Look at the so-called “public benefits” the city has received on other downtown projects. The record is miserable. This will force all of us to have a real discussion on what public benefits we should be getting in the future, what other cities get compared to us, and allow us to actually get them.

Others are concerned that by changing the height, we’re sending a bad message to the development community that Los Altos can’t be trusted because we’re continually changing our heights. The height was raised 6 years ago to 45 feet. So even with the huge economic boom we’ve had, developers haven’t been running to Los Altos because they can go up to 45’ on the CD and CD/R3 streets. So may be they aren’t interested in developing here or maybe something else is going on, but it doesn’t appear that making this height change will have any effect on whether developers are going to come here or not.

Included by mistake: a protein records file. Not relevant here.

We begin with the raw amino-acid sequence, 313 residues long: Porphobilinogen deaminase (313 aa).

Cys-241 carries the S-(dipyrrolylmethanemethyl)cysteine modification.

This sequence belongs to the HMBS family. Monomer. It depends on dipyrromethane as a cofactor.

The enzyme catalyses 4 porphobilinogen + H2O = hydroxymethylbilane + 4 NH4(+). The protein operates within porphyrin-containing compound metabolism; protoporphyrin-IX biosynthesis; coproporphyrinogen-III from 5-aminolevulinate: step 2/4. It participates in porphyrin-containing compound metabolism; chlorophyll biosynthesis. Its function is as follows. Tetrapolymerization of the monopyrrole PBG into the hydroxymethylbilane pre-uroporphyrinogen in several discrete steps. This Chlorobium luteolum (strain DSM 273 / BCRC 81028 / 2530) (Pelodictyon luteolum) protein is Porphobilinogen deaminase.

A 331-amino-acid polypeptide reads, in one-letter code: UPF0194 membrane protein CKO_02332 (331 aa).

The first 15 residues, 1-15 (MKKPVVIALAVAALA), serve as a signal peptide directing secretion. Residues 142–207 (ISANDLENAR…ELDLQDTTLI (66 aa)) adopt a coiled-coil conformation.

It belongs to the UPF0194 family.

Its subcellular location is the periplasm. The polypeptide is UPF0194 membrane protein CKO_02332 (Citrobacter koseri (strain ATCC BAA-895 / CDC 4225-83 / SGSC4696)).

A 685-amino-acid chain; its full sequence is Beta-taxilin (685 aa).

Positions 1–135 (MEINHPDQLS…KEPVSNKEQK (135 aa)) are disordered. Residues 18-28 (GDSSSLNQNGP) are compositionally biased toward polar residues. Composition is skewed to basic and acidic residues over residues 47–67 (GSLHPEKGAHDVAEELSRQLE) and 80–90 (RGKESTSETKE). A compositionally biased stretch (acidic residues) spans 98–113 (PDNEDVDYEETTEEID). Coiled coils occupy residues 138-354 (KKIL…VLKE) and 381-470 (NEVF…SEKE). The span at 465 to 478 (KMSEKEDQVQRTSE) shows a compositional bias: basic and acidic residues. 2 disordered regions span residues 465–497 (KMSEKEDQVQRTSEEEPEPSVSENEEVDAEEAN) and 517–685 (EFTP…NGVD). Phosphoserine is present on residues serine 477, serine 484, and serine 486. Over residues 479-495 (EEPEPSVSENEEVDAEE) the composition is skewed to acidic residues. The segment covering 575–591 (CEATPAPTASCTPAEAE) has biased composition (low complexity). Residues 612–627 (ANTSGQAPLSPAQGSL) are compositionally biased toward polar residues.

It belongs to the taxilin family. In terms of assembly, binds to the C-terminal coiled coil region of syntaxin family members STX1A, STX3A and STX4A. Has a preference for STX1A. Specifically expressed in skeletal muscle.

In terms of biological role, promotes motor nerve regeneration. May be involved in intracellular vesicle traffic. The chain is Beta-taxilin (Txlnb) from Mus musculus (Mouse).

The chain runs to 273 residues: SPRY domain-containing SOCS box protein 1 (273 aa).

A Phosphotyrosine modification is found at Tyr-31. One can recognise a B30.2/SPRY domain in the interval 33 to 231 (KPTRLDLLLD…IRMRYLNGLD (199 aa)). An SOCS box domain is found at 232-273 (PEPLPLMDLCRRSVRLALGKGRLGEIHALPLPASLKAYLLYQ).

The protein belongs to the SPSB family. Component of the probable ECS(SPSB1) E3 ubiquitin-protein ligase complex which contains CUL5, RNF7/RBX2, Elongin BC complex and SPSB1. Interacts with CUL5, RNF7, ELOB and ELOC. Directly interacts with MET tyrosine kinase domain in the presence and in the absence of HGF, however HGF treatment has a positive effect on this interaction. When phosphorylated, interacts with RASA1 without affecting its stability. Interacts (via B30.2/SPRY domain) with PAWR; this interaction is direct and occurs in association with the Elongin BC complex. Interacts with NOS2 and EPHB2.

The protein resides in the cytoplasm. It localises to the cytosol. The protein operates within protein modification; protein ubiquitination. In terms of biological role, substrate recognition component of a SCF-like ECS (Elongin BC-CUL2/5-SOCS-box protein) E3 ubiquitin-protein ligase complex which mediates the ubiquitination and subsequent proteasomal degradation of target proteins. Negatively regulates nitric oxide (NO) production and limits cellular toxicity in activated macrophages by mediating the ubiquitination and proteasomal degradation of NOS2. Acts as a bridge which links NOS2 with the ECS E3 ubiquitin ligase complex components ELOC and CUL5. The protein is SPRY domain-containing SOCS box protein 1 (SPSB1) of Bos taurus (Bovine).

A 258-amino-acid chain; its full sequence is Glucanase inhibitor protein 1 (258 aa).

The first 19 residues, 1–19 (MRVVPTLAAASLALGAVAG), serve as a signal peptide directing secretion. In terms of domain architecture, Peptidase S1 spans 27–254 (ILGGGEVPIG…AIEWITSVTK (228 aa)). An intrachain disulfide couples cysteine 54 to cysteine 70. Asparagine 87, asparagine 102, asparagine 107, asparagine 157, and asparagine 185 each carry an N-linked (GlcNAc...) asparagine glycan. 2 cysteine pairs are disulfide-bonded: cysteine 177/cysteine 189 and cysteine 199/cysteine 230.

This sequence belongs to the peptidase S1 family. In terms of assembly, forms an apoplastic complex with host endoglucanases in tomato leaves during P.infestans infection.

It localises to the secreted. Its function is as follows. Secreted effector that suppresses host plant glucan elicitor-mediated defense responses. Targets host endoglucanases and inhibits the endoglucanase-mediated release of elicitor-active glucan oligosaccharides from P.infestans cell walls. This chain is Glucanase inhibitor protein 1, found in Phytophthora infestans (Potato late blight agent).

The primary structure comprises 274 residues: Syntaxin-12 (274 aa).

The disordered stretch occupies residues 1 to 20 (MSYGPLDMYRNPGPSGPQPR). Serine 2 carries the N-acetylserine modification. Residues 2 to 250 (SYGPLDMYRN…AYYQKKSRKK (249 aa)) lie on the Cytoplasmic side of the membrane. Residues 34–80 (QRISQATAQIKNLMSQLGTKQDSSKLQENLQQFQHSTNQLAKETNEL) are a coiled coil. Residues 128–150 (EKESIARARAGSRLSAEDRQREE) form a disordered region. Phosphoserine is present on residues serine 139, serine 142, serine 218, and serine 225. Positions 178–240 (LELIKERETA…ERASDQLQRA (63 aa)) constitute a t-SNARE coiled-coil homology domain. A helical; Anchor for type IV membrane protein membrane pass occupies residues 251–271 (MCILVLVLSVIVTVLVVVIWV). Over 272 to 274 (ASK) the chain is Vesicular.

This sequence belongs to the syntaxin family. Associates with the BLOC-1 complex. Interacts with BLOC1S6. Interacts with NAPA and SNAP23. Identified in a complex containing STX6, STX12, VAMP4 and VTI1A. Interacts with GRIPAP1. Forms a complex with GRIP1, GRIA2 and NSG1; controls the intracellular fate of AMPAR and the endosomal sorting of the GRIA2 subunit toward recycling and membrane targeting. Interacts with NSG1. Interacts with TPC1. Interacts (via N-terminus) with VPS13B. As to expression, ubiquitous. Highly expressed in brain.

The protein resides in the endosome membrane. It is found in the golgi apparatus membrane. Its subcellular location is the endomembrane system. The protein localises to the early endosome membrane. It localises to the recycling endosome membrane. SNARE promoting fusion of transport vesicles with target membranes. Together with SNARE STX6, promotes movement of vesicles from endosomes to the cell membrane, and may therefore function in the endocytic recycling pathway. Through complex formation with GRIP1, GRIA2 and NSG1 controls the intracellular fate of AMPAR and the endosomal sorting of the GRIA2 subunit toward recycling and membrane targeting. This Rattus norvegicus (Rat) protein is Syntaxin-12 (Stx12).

The sky is not falling in Los Altos. The people from LACI haven’t put on their running shoes and headed out of town because of this vote. They know better than that. I am meeting with Kelly Snider next week, after attending their open house to learn more about their proposed project.

Once we finish the visioning process, perform the economic analysis, and engage the public in a meaningful way, we might decide to change the heights. And that’s fine with me. And hopefully we will also have some better policies on what kind of public benefits we expect to get.

I stand by my vote, as I believe it will make our downtown better in the long-run and will have no ill effects in the short-run.